UNK: The Radha Thomas Ensemble launches its first studio album – “I Only Have Eyes For You”
October 1, 2012
UNK- The Radha Thomas Ensemble launched its first ever studio album – “ I Only Have Eyes For You”. The band went on an All India Album Launch Tour. There were shows in Delhi (Zorba and Out of the Box), Goa (The Sol) and Bangalore (BFlat). The gig scheduled in Pune (Shisha Café) was called off apparently on account of the police clamping down on licences for live music.
The Ensemble features Radha Thomas on vocals, Aman Mahajan on the piano, Matt Littlewood on saxophones, Ramjee Chandran on guitar, Keith Peters on bass and Suresh Bascara on drums. (On the album Mishko M’Ba played the bass, but could not make the tour with the band.)
“Eyes” does not lend itself easily to a convenient genre label but the music is definitively jazz in terms of the melodic and harmonic richness. The influences are subtly Indian but we would not go the distance of labelling it ‘fusion’. The album moves between a range of moods with interesting solos and chord progressions. The album sleeve notes (reproduced in this article) explains the album well. This review will focus on the band’s live performance of the album on the launch tour. But we will say that a noticeable feature of the album is the interesting use of odd time-signatures that draw the listener into listening a track more than once to absorb its essence.
UNK performed the album live at BFlat in Bangalore in September and the musicians were able to showcase their talents with longer and more meaningful solos (always more creative in a live performance). The high points of the show were the virtuoso sax, guitar, bass, piano and vocal solos. A finale drum solo also had the audience in raptures. What came through overall was how amazingly tight (read, well-rehearsed) UNK is and handled all the breaks and syncopation flawlessly.
The musicians easily handled the complex scales and this was evident from the use of chromatics. The bass (Peters), sax (Littlewood) and guitar (Chandran) mastered single-line solos while the piano (Mahajan) solos were a delight in chord work. Radha Thomas’ vocal improvisation on some of the tunes showed that she was comfortable both with Drupad styles and scat singing equally.
Meniña Moça: The song began with a riff played in unison by sax, guitar and piano and delves into a driving latin comp. With a soulful latin jazz beat and melody this song written by Luiz Antonio (Radha Thomas wrote the lyrics) was refreshingly joyous. Aman Mahajan’s solo was noteworthy.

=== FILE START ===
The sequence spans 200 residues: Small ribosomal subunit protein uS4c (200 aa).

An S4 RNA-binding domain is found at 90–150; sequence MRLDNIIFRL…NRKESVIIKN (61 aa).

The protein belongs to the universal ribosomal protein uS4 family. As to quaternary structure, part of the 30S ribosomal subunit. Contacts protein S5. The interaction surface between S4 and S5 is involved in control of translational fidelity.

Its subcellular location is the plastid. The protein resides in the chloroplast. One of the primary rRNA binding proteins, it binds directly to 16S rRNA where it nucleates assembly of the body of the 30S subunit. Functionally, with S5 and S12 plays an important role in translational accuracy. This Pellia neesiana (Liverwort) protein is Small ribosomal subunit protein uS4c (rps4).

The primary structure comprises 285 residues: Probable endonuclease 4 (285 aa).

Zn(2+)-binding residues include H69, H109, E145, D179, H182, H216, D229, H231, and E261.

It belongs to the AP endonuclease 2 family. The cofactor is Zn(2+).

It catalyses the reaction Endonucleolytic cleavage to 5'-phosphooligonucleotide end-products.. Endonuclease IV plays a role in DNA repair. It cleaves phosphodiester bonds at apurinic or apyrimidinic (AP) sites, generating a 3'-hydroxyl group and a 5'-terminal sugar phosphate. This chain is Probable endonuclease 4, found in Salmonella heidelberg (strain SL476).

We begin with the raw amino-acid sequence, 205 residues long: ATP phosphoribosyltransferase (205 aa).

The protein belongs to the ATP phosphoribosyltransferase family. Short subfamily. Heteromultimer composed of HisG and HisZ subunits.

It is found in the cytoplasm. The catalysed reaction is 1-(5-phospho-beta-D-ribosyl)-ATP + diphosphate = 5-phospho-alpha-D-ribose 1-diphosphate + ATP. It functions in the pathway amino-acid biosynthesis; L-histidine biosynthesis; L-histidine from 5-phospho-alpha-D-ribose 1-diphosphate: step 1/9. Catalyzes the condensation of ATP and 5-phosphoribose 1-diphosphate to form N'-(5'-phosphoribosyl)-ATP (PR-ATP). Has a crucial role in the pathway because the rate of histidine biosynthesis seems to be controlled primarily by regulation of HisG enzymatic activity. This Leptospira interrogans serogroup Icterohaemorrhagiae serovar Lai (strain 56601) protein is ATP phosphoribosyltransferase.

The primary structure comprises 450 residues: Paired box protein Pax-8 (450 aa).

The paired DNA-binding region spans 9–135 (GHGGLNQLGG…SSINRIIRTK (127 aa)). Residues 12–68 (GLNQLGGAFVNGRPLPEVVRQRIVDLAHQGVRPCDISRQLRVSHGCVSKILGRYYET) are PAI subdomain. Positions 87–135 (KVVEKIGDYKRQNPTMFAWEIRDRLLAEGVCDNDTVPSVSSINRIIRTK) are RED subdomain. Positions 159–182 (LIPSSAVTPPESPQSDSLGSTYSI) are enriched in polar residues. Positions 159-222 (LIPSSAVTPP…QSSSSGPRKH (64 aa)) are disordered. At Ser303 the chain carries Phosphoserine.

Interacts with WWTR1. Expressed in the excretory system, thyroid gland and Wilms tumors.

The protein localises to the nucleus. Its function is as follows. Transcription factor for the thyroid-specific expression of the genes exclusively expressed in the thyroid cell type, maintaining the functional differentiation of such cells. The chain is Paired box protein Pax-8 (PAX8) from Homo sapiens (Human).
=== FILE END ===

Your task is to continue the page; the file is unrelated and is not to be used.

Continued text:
To listen to this song online go to: http://www.reverbnation.com/open_graph/song/14343304
Almost Like Being in Love: The famous Loewe-Lerner song started with a syncopated run, a riff built on the diminished scale and this riff is used as a mnemonic through the song. The guitar solo on the tune had Chandran quoting Sonny Rollins in the first few bars of the solo, which then moves into the song’s recast modes. The tune ended with the drum trades on the diminished riff.
To listen to this song online go to: http://www.reverbnation.com/open_graph/song/14343329
Leafmotif: The song composed by Aman Mahajan is reminiscent of beauty and romance with its lyrics, and bass lines. Complex chord progressions and rhythms lingered long after the song is over.
To listen to this song online go to: http://www.reverbnation.com/open_graph/song/13926388
Connections: Another Mahajan composition where Matt Littlewood’s saxophone solo was a class apart and beautifully complemented the powerful lyrics and vocals by Radha Thomas.
To listen to this song online go to:
Bluesette: The Toots Thielmans signature tune was rearranged by Thomas and Mahajan in the hand-to-handle odd time signature of 5/4; and if that wasn’t enough, moved to a swing in 5/8. Beautiful vocals by Thomas and the strong percussive support of Suresh Bascara made this tune’s performance.
To listen to this song online go to:
I Only Have Eyes for You: The album’s signature tune and possibly the band most difficult tune to perform live, the song is set in 7/8 time-signature. But UNK handled it without a singe flaw. ON the album the listener must notice how cleverly the 7 was expressed in groups of 3/4, 4/4 and 5/4, adding up to multiples of 7. Littlewood and Chandran were visibly concentrating on counting the 7 during the sawal-jawab ‘trades’ section where the song moved into the rhythmic groups. A touch of Indian classical to the melody, low notes and intense lyrics drives the listener into the essence of the song. It was an amazing performance—a song for musicians.